Paglo launch talks SaaS and an open source process

Summary:"Paglo offers its IT management through SaaS." Load the company software and it does a complete audit of your operations, so you know exactly what is running where, in real-time.

Francisco Paglo, fictional Italian explorer, from Paglo.com
Ever since it was spun out of  a company called Network Chemistry a year ago, I have been closely tracking the development of the company now called Paglo.

The name comes from Francisco Paglo (right), a fictitious Italian explorer who supposedly discovered New Zealand for Portugal.

They're finally taking the wraps off it today, and while I didn't get any soda or coffee beans out of the deal, I did get a good interview with CEO Brian de Haaff.

The elevator pitch is "Paglo offers its IT management through SaaS." Load the company software and it does a complete audit of your operations, so you know exactly what is running where, in real-time.

Mr. de Haaff illustrated this with an IT manager cartoon he called Bob. You can see Bob's adventures in a series of demo slides on the Paglo Web site.

Bob has three main jobs -- he puts out fires, handles system maintenance and manages special projects. Paglo helps with all three, by identifying problem areas, monitoring specific assets on command, and delivering alerts.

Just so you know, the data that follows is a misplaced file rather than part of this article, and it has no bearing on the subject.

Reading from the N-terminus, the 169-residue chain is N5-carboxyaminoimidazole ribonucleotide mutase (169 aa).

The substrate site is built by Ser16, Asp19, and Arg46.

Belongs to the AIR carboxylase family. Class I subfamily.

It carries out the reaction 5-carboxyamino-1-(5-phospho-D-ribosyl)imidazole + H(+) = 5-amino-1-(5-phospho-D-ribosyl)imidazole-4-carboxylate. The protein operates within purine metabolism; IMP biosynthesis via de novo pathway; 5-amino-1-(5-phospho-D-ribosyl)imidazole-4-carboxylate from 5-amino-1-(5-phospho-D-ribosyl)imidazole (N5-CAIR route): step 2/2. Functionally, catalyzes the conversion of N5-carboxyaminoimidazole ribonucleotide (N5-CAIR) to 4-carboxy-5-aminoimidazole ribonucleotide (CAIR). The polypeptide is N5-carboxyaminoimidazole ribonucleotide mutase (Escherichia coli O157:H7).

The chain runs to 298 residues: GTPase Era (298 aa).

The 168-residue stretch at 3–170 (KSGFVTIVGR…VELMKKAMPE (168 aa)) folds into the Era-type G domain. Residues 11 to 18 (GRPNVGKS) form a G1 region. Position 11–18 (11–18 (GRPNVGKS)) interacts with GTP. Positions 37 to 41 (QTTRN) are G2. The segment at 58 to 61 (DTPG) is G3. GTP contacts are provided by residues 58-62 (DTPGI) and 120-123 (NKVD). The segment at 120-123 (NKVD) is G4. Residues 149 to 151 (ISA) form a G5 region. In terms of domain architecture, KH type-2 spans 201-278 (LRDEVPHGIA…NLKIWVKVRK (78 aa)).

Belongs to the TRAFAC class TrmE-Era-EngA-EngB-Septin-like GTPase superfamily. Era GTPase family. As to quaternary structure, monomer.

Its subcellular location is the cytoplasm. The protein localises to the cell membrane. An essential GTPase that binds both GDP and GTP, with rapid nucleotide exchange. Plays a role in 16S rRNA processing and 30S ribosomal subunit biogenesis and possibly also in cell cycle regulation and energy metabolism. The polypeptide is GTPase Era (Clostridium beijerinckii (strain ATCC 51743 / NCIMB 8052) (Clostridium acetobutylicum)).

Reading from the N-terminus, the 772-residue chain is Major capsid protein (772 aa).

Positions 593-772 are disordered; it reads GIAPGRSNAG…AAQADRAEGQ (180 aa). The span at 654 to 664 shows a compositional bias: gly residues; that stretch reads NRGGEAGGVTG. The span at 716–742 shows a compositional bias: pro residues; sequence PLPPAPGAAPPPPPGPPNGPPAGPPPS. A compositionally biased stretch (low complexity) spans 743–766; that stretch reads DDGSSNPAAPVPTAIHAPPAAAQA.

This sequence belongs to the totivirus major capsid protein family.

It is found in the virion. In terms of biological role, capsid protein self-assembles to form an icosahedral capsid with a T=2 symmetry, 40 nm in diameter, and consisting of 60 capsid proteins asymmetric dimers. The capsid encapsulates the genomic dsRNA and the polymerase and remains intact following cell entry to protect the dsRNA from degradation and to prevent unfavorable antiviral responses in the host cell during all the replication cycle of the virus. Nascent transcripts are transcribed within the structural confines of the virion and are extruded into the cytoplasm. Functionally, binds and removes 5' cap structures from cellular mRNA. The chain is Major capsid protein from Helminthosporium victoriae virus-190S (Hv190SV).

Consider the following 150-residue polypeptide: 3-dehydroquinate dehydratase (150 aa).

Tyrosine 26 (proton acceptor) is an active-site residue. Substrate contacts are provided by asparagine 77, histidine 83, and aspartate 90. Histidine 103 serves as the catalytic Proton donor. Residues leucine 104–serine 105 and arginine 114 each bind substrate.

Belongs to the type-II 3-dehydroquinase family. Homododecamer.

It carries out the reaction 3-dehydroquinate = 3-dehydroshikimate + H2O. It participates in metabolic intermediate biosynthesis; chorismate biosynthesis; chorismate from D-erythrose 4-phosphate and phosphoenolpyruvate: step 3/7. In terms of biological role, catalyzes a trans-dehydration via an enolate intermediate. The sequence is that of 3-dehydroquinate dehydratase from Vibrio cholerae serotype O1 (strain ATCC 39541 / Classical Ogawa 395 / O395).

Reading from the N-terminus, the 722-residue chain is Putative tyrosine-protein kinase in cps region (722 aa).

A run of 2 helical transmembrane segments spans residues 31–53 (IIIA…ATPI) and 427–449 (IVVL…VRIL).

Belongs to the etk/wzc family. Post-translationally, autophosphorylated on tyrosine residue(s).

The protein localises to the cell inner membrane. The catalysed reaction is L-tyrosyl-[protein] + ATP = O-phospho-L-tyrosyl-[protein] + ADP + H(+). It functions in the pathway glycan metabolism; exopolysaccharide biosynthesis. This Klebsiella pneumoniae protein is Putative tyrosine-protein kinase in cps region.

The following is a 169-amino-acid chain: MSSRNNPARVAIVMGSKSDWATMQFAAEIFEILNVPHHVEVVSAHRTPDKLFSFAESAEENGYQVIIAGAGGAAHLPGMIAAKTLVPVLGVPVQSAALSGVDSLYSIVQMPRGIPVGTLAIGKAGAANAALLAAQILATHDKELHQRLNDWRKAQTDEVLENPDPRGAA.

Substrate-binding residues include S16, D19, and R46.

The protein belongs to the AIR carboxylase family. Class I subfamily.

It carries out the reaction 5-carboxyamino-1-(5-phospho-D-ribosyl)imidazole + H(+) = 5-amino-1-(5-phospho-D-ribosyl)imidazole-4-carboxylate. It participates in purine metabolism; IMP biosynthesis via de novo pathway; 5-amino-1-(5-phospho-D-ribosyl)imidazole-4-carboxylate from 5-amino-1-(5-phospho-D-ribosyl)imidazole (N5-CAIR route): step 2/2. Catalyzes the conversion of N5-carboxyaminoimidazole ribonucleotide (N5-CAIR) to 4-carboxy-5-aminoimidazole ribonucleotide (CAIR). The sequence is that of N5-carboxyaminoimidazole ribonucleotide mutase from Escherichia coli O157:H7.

"In one system we've gone from application information to user information to network details. All in a short time to solve a number of problems."

But wait, there's more. Users can use Paglo's tools to create their own dashboards and applications, then share them with the community, making the whole system more powerful.

"This is an open source community as well as forums coming and user profiles and that more traditional side of networking," de Haaf said.

The community will be highly sophisticated. "We'll have an entirely reputation based system. You'll have user profiles and ranking of users."

All this has been developed in less than a year from a product originally called Rogue Scanner and a development effort CTO Chris Waters dubbed Project Wishbone.

I must say it has been a privilege watching the process of company creation at work. Now you can enjoy the fruits of that labor.

Topics: Cloud, Emerging Tech, Networking, Open Source

About

Dana Blankenhorn has been a business journalist since 1978, and has covered technology since 1982. He launched the Interactive Age Daily, the first daily coverage of the Internet to launch with a magazine, in September 1994.

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